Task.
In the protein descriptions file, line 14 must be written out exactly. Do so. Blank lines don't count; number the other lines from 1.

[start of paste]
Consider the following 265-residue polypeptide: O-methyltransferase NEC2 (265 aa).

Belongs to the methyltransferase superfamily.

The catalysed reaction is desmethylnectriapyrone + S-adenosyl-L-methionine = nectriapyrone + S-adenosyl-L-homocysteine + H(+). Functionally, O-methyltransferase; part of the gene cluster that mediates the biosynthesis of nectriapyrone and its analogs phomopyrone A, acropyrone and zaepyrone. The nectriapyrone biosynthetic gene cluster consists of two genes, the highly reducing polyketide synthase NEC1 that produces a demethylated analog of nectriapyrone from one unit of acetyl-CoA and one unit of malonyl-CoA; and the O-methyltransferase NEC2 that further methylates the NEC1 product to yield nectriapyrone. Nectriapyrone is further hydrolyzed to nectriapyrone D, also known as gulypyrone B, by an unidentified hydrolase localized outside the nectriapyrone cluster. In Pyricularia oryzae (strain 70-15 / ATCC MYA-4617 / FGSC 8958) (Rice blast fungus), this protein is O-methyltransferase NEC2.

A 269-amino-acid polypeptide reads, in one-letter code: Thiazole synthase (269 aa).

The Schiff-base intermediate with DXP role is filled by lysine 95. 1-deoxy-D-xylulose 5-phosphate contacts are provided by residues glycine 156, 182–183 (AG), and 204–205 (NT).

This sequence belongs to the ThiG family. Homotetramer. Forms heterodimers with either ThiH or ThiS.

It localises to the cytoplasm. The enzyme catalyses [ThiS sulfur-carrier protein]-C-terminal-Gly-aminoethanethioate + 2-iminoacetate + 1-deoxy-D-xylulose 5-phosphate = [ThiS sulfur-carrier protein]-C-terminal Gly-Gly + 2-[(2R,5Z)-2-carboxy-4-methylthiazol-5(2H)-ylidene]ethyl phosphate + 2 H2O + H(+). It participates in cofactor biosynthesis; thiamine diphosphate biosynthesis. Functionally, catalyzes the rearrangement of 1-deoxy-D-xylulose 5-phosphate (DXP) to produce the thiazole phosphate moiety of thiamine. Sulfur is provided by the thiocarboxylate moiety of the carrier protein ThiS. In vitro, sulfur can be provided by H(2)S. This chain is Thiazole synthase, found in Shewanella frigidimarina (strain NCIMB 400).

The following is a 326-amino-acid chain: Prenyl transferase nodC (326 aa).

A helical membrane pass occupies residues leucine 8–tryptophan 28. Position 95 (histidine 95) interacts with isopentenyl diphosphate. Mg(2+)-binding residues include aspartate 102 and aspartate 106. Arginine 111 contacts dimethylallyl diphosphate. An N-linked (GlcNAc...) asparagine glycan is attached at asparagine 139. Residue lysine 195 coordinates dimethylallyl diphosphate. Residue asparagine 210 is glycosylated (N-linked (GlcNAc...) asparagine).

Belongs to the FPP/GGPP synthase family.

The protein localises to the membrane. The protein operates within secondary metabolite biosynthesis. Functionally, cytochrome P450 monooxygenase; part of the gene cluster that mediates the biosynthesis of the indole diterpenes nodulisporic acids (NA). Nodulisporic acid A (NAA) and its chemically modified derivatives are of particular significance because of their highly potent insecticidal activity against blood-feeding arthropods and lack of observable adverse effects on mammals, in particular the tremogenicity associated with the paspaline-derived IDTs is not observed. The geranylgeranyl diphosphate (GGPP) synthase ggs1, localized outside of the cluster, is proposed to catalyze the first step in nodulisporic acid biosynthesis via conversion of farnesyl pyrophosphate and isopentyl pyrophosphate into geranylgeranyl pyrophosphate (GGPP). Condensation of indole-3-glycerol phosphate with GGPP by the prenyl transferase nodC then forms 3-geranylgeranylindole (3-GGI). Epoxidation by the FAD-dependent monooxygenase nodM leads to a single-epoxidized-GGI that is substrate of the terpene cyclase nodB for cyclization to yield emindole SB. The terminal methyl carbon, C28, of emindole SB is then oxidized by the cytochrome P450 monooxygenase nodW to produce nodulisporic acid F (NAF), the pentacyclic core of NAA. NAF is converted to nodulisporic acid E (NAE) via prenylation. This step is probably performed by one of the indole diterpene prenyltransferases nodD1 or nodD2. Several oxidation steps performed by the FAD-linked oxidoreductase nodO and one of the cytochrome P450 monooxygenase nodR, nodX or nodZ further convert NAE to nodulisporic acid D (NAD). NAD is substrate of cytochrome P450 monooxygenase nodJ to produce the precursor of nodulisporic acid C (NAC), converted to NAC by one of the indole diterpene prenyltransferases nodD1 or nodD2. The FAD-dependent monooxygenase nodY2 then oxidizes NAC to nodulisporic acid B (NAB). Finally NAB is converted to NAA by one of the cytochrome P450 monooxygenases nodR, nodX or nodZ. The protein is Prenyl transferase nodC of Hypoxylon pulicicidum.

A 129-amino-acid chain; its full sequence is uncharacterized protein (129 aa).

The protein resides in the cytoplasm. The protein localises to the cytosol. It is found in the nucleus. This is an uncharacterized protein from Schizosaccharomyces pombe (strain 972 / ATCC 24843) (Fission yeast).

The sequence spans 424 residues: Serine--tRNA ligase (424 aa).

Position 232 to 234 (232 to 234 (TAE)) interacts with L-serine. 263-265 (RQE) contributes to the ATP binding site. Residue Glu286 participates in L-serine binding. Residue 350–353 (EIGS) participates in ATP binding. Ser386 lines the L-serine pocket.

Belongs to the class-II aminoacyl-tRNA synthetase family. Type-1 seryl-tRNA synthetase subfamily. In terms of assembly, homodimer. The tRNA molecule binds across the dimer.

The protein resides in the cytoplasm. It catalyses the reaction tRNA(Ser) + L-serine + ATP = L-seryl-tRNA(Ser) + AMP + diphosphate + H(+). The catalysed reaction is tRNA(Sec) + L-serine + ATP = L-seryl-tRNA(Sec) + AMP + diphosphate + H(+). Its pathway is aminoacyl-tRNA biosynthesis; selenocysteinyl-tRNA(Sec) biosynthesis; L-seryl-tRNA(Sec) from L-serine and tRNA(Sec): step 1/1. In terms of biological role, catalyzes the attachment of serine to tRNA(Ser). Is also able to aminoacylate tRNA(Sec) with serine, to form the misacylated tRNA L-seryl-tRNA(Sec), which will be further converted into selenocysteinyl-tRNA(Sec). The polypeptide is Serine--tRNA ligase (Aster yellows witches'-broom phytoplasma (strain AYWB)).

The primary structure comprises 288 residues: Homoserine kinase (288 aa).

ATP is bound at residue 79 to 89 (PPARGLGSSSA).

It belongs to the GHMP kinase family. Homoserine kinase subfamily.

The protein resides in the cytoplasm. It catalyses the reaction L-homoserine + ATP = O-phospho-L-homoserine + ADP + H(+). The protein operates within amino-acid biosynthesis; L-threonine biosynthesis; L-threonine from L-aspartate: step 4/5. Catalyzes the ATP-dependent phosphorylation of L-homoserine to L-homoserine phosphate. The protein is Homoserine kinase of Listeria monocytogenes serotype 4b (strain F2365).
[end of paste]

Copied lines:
The sequence spans 424 residues: Serine--tRNA ligase (424 aa).